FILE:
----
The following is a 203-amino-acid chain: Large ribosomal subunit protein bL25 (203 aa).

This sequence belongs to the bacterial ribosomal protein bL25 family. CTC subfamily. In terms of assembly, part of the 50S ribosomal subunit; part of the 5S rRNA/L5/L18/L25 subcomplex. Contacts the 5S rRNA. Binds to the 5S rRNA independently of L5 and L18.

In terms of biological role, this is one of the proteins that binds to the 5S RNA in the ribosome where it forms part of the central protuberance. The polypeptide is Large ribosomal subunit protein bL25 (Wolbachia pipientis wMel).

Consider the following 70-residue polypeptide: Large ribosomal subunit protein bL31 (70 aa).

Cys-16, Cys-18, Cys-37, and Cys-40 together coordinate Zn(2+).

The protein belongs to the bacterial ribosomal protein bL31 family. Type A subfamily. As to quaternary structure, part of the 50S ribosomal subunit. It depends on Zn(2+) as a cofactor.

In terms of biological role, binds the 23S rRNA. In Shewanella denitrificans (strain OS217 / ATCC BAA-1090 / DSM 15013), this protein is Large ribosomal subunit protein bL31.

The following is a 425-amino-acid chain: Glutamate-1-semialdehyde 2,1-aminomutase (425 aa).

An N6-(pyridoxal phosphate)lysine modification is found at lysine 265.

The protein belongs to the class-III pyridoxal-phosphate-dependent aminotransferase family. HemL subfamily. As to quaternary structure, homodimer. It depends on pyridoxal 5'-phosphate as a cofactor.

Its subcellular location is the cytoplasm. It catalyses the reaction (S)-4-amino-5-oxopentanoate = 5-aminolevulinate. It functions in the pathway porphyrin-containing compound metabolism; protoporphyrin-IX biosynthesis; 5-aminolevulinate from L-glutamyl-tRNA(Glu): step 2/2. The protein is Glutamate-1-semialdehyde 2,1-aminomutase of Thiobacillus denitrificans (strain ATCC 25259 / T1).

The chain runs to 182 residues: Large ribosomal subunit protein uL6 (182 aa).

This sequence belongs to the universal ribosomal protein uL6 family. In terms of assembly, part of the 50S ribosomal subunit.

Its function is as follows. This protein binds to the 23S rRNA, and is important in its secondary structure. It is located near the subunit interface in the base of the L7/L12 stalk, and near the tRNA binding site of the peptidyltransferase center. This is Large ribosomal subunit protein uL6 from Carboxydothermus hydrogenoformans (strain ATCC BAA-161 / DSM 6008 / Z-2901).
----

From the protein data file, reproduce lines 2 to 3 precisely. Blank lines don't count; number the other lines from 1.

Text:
This sequence belongs to the bacterial ribosomal protein bL25 family. CTC subfamily. In terms of assembly, part of the 50S ribosomal subunit; part of the 5S rRNA/L5/L18/L25 subcomplex. Contacts the 5S rRNA. Binds to the 5S rRNA independently of L5 and L18.

In terms of biological role, this is one of the proteins that binds to the 5S RNA in the ribosome where it forms part of the central protuberance. The polypeptide is Large ribosomal subunit protein bL25 (Wolbachia pipientis wMel).